The car may have aftermarket components.
In some states, a car may receive a rebuilt or salvage title if its owner has replaced a substantial component with an aftermarket part. The parts in question are often large items that the car requires to run properly, like the motor, cowling, floor pan or other substantial part of the bodywork.
An aftermarket component in the car of your dreams may not be a bad thing; if you're a car enthusiast and want a car with certain upgrades, it may even be a major selling incentive. But aftermarket components can carry risks for car buyers: Some could affect the car's insurability, while others could impact its safety.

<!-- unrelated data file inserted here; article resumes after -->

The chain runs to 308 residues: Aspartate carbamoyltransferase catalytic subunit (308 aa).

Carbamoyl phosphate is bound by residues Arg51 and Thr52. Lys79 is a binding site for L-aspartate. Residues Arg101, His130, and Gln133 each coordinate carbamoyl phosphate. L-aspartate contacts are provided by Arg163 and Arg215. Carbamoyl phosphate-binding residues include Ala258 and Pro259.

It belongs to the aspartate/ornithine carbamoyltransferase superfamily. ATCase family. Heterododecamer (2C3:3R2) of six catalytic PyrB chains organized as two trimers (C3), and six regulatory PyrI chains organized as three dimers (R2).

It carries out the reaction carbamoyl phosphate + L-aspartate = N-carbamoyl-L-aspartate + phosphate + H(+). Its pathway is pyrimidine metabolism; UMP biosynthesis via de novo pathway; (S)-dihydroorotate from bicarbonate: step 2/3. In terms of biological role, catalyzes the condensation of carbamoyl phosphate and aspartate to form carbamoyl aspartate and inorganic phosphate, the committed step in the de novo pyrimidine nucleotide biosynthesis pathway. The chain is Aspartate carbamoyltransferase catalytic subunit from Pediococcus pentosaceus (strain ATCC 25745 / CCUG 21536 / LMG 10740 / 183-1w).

Some insurance companies don't like to assume the risk that comes with a car modified to go excessively fast, or altered to perform in a way other than it was intended to by design. This could mean substantially higher insurance rates for your dream car. Alternately, states that test car emissions may forbid a car from being registered if it has aftermarket engine components that allow too much noise or greenhouse gas emissions. And components installed by the car's current owner may only be as good as that owner's mechanical skills -- you should understand the modifications well enough to determine if the owner installed them properly before you even think about buying the car.